For a second time the San Diego Community College District Citizens Bond Oversight Committee listened to allegations of unfinished and poorly done work paid for by Proposition N money, a $870 million bond measure approved by voters in 2006.
The complaints from students and college employees ranged from allegations of sloppy work, promises for upgrades and improvements that were never delivered and the loss of valuable class time that can never be retrieved.
The alleged sloppy work includes a slanted studio floor, unfinished sound proofing and no TV cabling into the building designed to serve students studying television news.
Laura Castaneda is the former Chair of the Radio and Television News Department at City College. She resigned from her position as Chair in January, partially she said, because of the lack of response to her concerns about what she describes as poor work completed within her department by contractors and subcontractors.
“It was my understanding this committee was put together to keep track of money,” she said. “This is taxpayer money, community money, San Diego money.”
Proposition N is governed by an amendment to the California Constitution that includes provisions for accountability. The district must conduct an independent audit to ensure the money was spent for what it was intended.
“I don’t think there is a person in the room who (if they) bought a new house and the contractors didn’t do something right, you wouldn’t be on the phone the next day,” Castaneda said.
In January 2016, she said she warned the City College president at that time Anthony Beebe, there were numerous problems with the work that “has taken a tremendous toll on our enrollments.” She and students then took their complaints to the City College Board of Trustees. Not able to get a satisfactory response, Castaneda said, she and other faculty and students then reached out to the Bond Oversight Committee, twice. Their latest attempt at the January 2017 Bond Oversight Committee meeting, a year after her first warnings.
City College student James Smith joined Castaneda at that meeting, sharing concerns about how that bond money was spent.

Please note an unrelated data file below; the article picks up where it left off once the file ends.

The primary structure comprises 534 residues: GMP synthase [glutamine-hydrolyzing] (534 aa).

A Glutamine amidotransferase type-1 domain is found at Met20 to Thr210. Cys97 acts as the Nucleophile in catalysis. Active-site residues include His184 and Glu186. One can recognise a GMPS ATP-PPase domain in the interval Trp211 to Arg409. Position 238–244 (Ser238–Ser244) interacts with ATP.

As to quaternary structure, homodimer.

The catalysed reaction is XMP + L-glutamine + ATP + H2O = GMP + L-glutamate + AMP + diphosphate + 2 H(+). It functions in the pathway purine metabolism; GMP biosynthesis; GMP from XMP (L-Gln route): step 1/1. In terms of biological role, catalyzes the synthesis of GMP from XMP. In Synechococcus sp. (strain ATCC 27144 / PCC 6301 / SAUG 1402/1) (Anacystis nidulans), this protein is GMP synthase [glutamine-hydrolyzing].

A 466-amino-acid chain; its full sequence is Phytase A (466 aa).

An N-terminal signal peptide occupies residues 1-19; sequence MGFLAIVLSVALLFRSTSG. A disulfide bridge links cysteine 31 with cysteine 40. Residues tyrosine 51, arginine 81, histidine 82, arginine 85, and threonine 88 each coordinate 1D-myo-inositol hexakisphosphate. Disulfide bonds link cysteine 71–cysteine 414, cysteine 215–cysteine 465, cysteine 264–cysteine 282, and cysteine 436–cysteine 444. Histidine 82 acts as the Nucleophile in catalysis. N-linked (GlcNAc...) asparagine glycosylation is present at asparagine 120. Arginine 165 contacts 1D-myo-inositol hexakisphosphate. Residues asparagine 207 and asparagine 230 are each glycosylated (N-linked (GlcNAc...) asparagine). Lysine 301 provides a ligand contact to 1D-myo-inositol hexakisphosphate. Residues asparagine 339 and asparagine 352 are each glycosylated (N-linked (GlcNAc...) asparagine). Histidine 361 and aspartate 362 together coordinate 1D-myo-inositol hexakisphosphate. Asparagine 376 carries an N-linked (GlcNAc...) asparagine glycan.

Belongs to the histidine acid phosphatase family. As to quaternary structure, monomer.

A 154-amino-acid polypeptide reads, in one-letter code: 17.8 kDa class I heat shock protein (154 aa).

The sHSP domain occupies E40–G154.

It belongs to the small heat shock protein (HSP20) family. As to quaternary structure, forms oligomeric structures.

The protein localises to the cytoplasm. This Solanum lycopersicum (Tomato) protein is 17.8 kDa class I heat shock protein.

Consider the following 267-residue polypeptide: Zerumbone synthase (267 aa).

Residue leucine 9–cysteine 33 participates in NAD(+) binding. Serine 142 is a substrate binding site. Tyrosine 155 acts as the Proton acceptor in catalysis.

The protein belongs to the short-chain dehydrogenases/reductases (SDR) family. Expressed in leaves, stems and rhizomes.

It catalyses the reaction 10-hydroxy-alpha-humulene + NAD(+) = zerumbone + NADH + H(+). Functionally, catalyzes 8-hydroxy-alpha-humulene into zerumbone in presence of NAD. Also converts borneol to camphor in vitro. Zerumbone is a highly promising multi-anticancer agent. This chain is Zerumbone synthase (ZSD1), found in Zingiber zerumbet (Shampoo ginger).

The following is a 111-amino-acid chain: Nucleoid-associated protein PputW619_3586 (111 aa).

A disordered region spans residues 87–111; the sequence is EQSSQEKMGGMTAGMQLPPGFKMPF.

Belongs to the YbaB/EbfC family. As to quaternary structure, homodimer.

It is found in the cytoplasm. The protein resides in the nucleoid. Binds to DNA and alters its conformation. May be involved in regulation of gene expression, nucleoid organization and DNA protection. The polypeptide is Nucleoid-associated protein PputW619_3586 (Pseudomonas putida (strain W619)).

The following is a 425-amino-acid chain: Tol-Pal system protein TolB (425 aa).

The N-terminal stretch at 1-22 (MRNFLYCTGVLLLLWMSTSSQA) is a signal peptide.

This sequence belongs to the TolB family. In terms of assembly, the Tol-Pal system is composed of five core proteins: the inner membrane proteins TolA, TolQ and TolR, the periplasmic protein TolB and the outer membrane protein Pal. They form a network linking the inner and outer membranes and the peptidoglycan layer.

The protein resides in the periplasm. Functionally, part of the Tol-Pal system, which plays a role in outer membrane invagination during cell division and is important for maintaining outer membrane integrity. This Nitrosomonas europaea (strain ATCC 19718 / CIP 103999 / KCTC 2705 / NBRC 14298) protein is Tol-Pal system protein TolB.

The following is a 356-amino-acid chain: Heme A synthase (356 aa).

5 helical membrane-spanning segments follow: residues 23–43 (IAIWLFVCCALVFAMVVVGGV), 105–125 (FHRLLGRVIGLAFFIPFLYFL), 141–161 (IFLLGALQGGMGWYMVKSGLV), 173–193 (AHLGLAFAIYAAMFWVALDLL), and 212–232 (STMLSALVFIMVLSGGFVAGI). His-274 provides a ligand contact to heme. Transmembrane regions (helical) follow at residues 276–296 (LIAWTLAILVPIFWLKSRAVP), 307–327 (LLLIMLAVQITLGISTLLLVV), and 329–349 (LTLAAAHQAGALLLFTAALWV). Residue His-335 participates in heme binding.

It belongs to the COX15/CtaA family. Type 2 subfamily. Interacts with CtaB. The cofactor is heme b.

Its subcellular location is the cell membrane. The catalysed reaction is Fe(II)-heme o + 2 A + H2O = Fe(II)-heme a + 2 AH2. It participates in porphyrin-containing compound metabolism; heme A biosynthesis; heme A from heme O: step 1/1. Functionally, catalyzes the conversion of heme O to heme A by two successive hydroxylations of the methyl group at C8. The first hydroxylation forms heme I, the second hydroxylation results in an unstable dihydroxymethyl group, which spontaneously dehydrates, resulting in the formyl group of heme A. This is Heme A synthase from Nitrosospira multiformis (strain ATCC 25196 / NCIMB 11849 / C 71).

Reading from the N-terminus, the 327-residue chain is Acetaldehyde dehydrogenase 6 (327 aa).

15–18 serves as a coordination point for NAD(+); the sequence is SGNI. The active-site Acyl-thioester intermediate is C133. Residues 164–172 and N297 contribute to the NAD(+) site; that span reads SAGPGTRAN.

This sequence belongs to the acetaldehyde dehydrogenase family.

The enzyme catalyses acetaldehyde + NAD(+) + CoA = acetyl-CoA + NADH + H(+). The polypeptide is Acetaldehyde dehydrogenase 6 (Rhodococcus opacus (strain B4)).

“I got cheated out of the opportunity,” Smith, a former videographer for the Black Entertainment Television (BET) network, who has been training in City College’s radio and television program since 2010, said. “This is an award winning program that is successful in training future journalists, filmmakers and technicians, so why doesn’t it get the support due?”
During the January 9 meeting, Bond Oversight Committee members cited the most recent audit report and explained for the fifth year in a row, they have received a perfect audit.
“The Proposition N bonds were all used for the purpose they were set for,” announced the board's secretary.
Despite this, City College student John Sanders said he wonders why the warnings about poor workmanship were ignored.
“I am curious to know why nobody seems to respond to emails, questions,” Sanders said addressing the board and Constance Carroll, Chancellor of the San Diego Community College District, who attended the meeting.
“The citizens oversight committee is not the committee to bring these concerns,” Carroll said in response.
Nick Marinovich, a member of the California League of Bond Oversight Committees and Chairman of the Sweetwater Bond Committee, said he disagrees.
“There are certainly some people on the committee that could help or review the allegations,” Marinovich said. The board is “the eyes and ears of the taxpayers.”
Marinovich reviewed documents provided to him by NBC 7 Investigates about the issues at City College. The documents included copies of Castaneda’s requests to school management as well as Proposition N financial statements and the auditor's report.
“There may be something to it, maybe not, but you owe the courtesy to the public where their money is being spent, especially the people that work in the area and know the details,” Marinovich said.
As to the “perfect” audit report for Prop N spending, Marinovich said all audits are not created equal; some audits do more than others. This audit, he said was limited to the financial statements and according to the audit report “not designed to identify all deficiencies in internal control” concluding “material weaknesses may exist that may have not been identified.”
After a series of meetings with college leaders, Castaneda said some of the promised wiring upgrades will be finished this summer. Still, she said, there are other issues that will not be completed, including a slanted studio floor, unfinished sound proofing, no software programs for news editing and writing and no TV cabling in the building.
In response to questions about the allegations from Castaneda and the others, the Community College District’s public information officer Jack Beresford said the district would not be commenting.
Specifically, NBC 7 Investigates wanted to know:
- Do district leaders believe they handled the complaints in a timely manner?
- Does the district support the Bond Oversight Committee position that the committee is not responsible for responding to issues raised about construction problems?
- Does the District ever consider other types of audits to review the work done under bond projects?